Yeah. And it’s not like I can skip days. If I don’t do it, I’m so sore on the bike the next day. My hip just feels this creaky old door hinge, and it’s just things that I have to deal with every day. And I know I’m going to still have to deal with this stuff after I’m done racing bikes, but the difference is I don’t have to perform at the highest level while dealing with it. So, that to me was a big stress relief. So, I think I was taking all of that into account. I was taking into account that I’m now married. I have a wife that I told her, “I’m making the push for this Olympics, but then after that, I’m going to step back.” I think she knows I’m never going to stop running fight or anything that, but I just made a promise to her.

Shane Kline:

I can’t keep leaving for months on end and pushing our family farther and farther away, when I’m also at the point where I want to start moving forward on that stuff. No kids yet. Don’t worry there. Well, I take that back because [crosstalk 00:19:16]. Yeah, that’s our first child now, the test. So yeah, there was just a lot of things in the equation. I do think that the crashing part was a big one of them. I didn’t really want to continue to put her, my family through that. Every time I just come back from a bad crash, you could just see it in their face. They’re like, “Why are you doing this?” So I had to think about that a lot, but then I also… A lot of those bad crashes, for some reason, they always happen in stage races. Those road races, they’re just dangerous. There’s just so many unseen obstacles and dangers that you’ll never know, especially without radios nowadays. That’s one thing that I don’t like about, when they took radios out, is you never really got that communication.

Shane Kline:

And I guess I really just wanted to move forward because I was kind of pushing for the Olympics so hard. Then when you see the writing on the wall that it’s not going to happen, it’s like, “Okay. Well, I need something fresh too.” And I wasn’t really willing to go back to the road full time with any type of stage racing schedule. I want to still race on the road, but I don’t want to be where I need to train 28, 30 hours a week. I just can’t do that anymore, my body can’t do that anymore. So I knew that was kind of out of the question. So, from there I was like, “Well then, do I just race for fun? Train five hours a week and just show up, and whatever happens, happens.” But then the other opportunity came along with Ryan and working with Skyline, and hopefully helping to develop some riders.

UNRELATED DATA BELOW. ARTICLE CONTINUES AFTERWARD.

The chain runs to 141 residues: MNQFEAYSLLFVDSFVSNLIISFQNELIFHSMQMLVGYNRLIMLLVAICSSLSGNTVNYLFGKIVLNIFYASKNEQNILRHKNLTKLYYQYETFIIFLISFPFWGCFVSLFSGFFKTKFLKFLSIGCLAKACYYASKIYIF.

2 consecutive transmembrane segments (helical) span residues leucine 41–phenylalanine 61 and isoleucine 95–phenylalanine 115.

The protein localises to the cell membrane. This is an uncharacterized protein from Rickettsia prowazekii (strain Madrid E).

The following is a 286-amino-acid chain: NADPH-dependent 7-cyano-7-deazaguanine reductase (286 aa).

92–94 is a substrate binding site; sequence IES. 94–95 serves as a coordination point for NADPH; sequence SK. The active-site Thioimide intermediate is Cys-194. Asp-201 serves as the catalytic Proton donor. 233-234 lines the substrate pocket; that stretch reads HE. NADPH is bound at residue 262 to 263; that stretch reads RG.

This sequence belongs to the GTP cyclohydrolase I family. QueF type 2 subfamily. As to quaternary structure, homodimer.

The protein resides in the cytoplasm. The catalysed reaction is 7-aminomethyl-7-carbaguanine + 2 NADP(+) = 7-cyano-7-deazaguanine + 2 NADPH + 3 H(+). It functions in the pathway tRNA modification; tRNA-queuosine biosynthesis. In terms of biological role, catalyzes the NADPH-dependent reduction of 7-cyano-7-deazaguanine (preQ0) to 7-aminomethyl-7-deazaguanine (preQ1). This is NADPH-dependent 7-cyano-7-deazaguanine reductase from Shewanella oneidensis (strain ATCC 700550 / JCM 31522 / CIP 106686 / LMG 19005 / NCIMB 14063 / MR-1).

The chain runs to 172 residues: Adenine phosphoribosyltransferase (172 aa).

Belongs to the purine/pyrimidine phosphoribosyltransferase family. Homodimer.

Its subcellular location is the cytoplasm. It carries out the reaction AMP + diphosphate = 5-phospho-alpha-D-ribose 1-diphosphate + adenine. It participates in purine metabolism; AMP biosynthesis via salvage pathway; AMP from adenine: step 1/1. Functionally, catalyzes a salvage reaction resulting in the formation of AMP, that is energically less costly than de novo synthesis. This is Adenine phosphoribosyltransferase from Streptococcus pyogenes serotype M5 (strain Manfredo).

Shane Kline:

So, I saw that and it just seemed a great opportunity and a great fit, because it gave me a little more motivation to get back into the sport other than just racing for fun. And, it’s going to push me a little bit too to actually get some fitness back, because I’m not fit right now.

Andy Lakatosh:

Nobody’s fit right now that lives in Pennsylvania, because it’s snowing outside. Did I mention it’s snowing again here?

Shane Kline:

Yeah. Never ending snow.

Andy Lakatosh:

No, but I think that’s… Thank you for sharing that Shane, right. Because it is a very real reality. Missy had a really bad concussion going into trying to make it to Rio that impacted everything, right. And that still impacts her some days, can’t train for more than a couple of days in a row without needing to take time off. And, concussion protocol is a huge thing across the board, but I’m super stoked that you’ve… Because Shane messaged me a couple months ago with, “Hey, I’m selling my track bike if you know anyone that gets in.” I replied and said, “No, you don’t. Don’t you dare sell that. I need a Madison Cup partner for next season. Don’t you get rid of that?” [crosstalk 00:22:19]